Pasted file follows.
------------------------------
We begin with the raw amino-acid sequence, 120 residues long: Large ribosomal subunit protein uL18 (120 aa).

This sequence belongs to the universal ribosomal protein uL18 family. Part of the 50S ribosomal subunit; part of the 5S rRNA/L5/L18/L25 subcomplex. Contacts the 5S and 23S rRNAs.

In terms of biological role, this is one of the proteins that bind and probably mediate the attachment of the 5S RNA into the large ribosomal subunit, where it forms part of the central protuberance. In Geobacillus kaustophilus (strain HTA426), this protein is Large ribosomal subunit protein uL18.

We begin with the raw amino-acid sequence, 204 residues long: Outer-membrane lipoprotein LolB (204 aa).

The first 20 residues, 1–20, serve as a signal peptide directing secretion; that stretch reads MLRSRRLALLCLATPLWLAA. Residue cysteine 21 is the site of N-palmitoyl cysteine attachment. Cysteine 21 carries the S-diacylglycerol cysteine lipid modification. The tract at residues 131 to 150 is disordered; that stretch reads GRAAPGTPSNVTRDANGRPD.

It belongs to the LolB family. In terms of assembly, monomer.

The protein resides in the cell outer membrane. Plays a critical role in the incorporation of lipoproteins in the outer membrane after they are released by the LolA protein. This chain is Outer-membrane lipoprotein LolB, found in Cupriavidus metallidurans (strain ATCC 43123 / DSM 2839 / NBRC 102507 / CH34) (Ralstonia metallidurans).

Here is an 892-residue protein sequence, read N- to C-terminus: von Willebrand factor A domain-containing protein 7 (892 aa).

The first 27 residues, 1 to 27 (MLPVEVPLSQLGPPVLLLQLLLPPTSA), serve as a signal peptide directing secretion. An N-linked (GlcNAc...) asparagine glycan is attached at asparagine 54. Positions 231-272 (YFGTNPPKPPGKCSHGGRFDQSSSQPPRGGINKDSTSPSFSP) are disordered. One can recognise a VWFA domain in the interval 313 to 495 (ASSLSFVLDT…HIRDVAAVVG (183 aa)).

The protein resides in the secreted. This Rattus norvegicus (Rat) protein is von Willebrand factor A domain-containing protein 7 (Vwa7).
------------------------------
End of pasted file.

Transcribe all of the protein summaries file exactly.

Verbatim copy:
We begin with the raw amino-acid sequence, 120 residues long: Large ribosomal subunit protein uL18 (120 aa).

This sequence belongs to the universal ribosomal protein uL18 family. Part of the 50S ribosomal subunit; part of the 5S rRNA/L5/L18/L25 subcomplex. Contacts the 5S and 23S rRNAs.

In terms of biological role, this is one of the proteins that bind and probably mediate the attachment of the 5S RNA into the large ribosomal subunit, where it forms part of the central protuberance. In Geobacillus kaustophilus (strain HTA426), this protein is Large ribosomal subunit protein uL18.

We begin with the raw amino-acid sequence, 204 residues long: Outer-membrane lipoprotein LolB (204 aa).

The first 20 residues, 1–20, serve as a signal peptide directing secretion; that stretch reads MLRSRRLALLCLATPLWLAA. Residue cysteine 21 is the site of N-palmitoyl cysteine attachment. Cysteine 21 carries the S-diacylglycerol cysteine lipid modification. The tract at residues 131 to 150 is disordered; that stretch reads GRAAPGTPSNVTRDANGRPD.

It belongs to the LolB family. In terms of assembly, monomer.

The protein resides in the cell outer membrane. Plays a critical role in the incorporation of lipoproteins in the outer membrane after they are released by the LolA protein. This chain is Outer-membrane lipoprotein LolB, found in Cupriavidus metallidurans (strain ATCC 43123 / DSM 2839 / NBRC 102507 / CH34) (Ralstonia metallidurans).

Here is an 892-residue protein sequence, read N- to C-terminus: von Willebrand factor A domain-containing protein 7 (892 aa).

The first 27 residues, 1 to 27 (MLPVEVPLSQLGPPVLLLQLLLPPTSA), serve as a signal peptide directing secretion. An N-linked (GlcNAc...) asparagine glycan is attached at asparagine 54. Positions 231-272 (YFGTNPPKPPGKCSHGGRFDQSSSQPPRGGINKDSTSPSFSP) are disordered. One can recognise a VWFA domain in the interval 313 to 495 (ASSLSFVLDT…HIRDVAAVVG (183 aa)).

The protein resides in the secreted. This Rattus norvegicus (Rat) protein is von Willebrand factor A domain-containing protein 7 (Vwa7).